Council meeting crowded, weighted with Olivares ‘retirement;’ many agenda items left for future discussion

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As it turns out the irate Little League mothers, coaches, and volunteers who for an hour held the attention of District VII Council member George Altgelt at Monday’s City Council meeting were a tame presence in comparison to what would unfold thereafter.

As the meeting went longer, so it seemed dialogue and exchanges grew darker in the march of many minutes to deal with the most onerous and weighted agenda item — whether or not to place City Manager Jesus Olivares on paid administrative leave while the recently opened FBI investigation into City business with Dannenbaum Engineering runs its course.

In answer to an agenda item placed by District V Council member Nelly Vielma, there were the discourses of Marcus Holliman and Saul Villarreal of Laredo Baseball Holdings (LBH).

Their time at the podium went long. Virtuosos of many trades, all in Laredo over the last several years — recycling, minority share minor league baseball team ownership, hired deck hands to clean up ineptitude, international jet air advisors, and possible consultants for the sale of old, decrepit hospitals — the two dragged back to Council the composting corpse of the Laredo Lemurs. And in doing so they elicited not the willingness of Council members to listen their tale of woe, but rather reminded the public of its two white elephant monuments to fiscal irresponsibility and poor attendance — a baseball stadium and an arena.

Holliman said that he was before Council in the spirit of transparency to clarify that he and partner Villarreal had not obstructed the city auditor by withholding financial information of Laredo Baseball Holdings (LBH), owners of the recently defunct Laredo Lemurs baseball team.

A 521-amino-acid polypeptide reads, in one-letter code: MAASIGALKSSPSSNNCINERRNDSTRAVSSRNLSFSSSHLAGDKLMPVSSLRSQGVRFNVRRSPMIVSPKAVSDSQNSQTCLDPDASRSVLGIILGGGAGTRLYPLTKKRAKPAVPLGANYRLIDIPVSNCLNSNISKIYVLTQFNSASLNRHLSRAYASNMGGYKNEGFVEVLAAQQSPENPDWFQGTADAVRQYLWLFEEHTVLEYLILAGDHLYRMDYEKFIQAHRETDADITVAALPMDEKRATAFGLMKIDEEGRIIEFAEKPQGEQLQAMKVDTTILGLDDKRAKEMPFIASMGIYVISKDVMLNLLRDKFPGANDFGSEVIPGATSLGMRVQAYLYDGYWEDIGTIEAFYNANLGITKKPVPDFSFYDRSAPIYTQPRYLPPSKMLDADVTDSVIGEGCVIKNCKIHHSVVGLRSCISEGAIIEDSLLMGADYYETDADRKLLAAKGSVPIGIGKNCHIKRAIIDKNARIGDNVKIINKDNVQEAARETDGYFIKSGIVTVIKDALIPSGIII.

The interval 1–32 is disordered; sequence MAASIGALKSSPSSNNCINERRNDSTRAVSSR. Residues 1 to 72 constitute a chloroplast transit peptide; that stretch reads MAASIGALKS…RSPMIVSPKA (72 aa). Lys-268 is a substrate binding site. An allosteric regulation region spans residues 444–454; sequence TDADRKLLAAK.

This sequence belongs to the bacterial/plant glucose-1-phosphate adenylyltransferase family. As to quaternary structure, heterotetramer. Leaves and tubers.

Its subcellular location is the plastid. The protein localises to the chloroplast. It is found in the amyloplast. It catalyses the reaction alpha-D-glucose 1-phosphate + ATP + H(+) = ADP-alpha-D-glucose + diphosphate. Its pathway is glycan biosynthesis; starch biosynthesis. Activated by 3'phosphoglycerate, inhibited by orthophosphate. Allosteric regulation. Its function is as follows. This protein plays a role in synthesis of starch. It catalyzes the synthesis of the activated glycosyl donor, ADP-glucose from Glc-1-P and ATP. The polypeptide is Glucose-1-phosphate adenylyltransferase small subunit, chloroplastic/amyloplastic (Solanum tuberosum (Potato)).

Holliman said that when LBH majority owner Arianna Torres vacated the membership of the Laredo Lemurs without approval of the City, the Council, or the board of LBH on May 1, 2017, her actions ended the Lemurs’ 2017 season. The City thereafter terminated the lease and operation agreement contract with LBH on May 8.

Holliman said Council’s action did not address more than $500,000 in liabilities owed by the Lemurs and wiped out secondary contracts and obligations that sponsors, vendors, and employees had with the Lemurs.

Holliman asked to be placed on a future Council agenda. His comments prompted Council member Altgelt to ask, “Can you return that money back to your sponsors?”

Holliman answered, “That money has been spent. That money is no longer available. There were tons of negative numbers.”

“Are your proposing that the City come in and bail out this $500,000 worth of debt?” Altgelt asked.

Holliman said that the first thing he was proposing was that perhaps the City had made a snap decision without having all the facts to make an informed decision.

“Is that what you’re saying now, that we’re the ones in charge of this $500,000 debt?” Altgelt asked.

City attorney Kristina Hale advised Altgelt he was deviating from the agenda item.